• Susan Eaton May 5, 2016
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    What you seem to underestimate is my intelligence and my abilities. Whilst I appreciate your concern, I must respectfully ask you to acknowledge that life cannot and does not come with "zero risk" ever, that I and other women have the intelligence and common sense ability to recognize and avoid many but not all dangerous situations just as men cannot avoid all dangerous situations, that women in general and specifically I am not helpless nor hapless, and that whilst a man may typically be physically stronger, that doesn't make men smarter or cleverer than women. As such, I and women as a whole can be as important in protecting men as vice versa.

  • Mark Cahall May 5, 2016
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    Susan, I'm sure you're a great mom and would absolutely protect your children and would never want any children to be harmed.

    Throughout history men have had to protect women, it's in our nature to do so [well, most, obviously not all].

    And if you pictured yourself alone in an unfriendly area, then approached by an unfriendly big man, I think you can imagine that a woman is in general not able to physically overpower a man. That's just genetics, physiology. So the odds are that a woman generally can't protect herself from a physically stronger male. If she could, the number of rapes would no where nearly be as high as they are.

    So yes, generally women do need men to physically protect them in unfriendly circumstances. The history of humankind proves that.

    Wat you seem to be underestimating are the nefarious and imaginative ways predators can contrive to create victims for themselves in the ripe environment provided to them by Charlotte.

  • Susan Eaton May 5, 2016
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    I read your posts. I even hear the concern you express in your posts. I don't dismiss you or call you names. I don't patronize your point of view. I will say this -- I believe, as a woman, that you are seriously underestimating us females as a gender. That is what I am expressing to you. I am not "using women and children", I AM a WOMAN with CHILDREN who has used public restrooms and locker rooms all of my life and would protect my children with my life. And I will express my point of view here in this public forum, just as you do. I just don't need to call you "names" or use hyperbole to do so.

  • Mark Cahall May 5, 2016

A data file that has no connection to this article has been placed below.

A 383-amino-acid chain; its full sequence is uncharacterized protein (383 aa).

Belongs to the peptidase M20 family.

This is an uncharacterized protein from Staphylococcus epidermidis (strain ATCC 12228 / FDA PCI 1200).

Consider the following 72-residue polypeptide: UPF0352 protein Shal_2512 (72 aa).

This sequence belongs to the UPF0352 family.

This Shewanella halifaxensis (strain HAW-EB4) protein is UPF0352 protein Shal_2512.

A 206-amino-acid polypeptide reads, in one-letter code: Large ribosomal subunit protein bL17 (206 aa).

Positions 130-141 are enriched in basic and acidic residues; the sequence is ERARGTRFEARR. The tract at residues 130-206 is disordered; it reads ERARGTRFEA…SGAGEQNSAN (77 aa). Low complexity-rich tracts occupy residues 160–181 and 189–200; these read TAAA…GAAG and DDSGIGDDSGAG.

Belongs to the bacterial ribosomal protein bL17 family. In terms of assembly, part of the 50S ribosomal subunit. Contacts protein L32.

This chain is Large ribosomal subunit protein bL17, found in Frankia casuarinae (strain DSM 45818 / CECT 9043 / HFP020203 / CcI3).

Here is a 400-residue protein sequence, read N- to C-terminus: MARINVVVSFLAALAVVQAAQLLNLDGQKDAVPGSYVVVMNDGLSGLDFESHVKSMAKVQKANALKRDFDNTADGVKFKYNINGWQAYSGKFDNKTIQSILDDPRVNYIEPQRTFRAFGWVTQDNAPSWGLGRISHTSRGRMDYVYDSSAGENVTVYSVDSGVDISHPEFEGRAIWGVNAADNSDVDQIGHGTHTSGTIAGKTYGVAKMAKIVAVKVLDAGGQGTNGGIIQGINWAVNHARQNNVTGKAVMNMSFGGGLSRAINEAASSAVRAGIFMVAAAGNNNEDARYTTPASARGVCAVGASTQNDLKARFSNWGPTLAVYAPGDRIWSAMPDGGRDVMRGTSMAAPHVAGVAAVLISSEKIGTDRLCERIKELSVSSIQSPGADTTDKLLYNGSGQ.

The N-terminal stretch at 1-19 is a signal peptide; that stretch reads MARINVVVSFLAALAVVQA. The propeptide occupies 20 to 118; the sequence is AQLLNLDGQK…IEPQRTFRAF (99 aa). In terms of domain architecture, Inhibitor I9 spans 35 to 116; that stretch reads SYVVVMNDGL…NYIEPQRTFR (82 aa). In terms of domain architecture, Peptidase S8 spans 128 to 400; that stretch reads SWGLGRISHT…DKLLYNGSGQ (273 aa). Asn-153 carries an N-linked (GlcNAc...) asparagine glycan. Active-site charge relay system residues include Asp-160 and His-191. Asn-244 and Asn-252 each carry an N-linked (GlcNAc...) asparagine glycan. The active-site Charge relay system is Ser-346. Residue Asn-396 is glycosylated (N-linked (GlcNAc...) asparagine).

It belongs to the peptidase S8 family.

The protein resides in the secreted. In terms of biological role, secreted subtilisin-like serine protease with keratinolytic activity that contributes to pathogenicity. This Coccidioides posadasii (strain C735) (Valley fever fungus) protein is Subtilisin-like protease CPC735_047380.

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    The sort of disingenuous radical left propaganda
    you just posted is such transparent disinformation that it totally destroys any illusion of believability you're hoping to portray.

    Do you really expect people to buy that a sexual predator couldn't take advantage of loopholes so big they could fly a space shuttle through them that the Charlotte mandate gave to them on a silver platter?

    Everyone knows you're a leftist that is using women and children to further your and Roy Cooper's radical political agenda.

  • Janet Ghumri May 5, 2016
    user avatar

    Should it come to a point where transgender citizens would have to reach a (physical/medical) standard before being able to use the shower/locker room of the gender they are conforming to?
    Would that be an acceptable practice? I'm not addressing bathrooms intentionally, because most have these cool little stalls with doors.
    If this were an accepted practice it may alleviate some concerns, think of it like age levels (no alcohol sale due to underage, voting age, etc) because minimum age requirements are Instituted to protect not just the person in question, but also to protect the public at large.
    If someone feels that they are in the wrong body, sexually, it's not an overnight switch, the process takes years to complete. Someone who is truly transgender would not be a threat in these most vulnerable places.
    It could be an indication on the drivers license, just like an organ doner or eyeglass restrictions.
    Just a thought

  • Susan Eaton May 5, 2016
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    This law does nothing to address sexual predation and violence against women. That is mythology and there are now many references backing this up as myth, hence the governor's and GA's change of tone to "protecting privacy". Speaking as a woman, we don't need you to "protect us". Men have been peeping on women for as long as there have been males and females, in the bathroom and everywhere else. This law does nothing to prevent what has already been happening for centuries and the false outrage "on my womanly behalf" is beyond patronizing and annoying at this point. If you want to address sexual and domestic violence against women, this is nothing but a mockery of how to do so.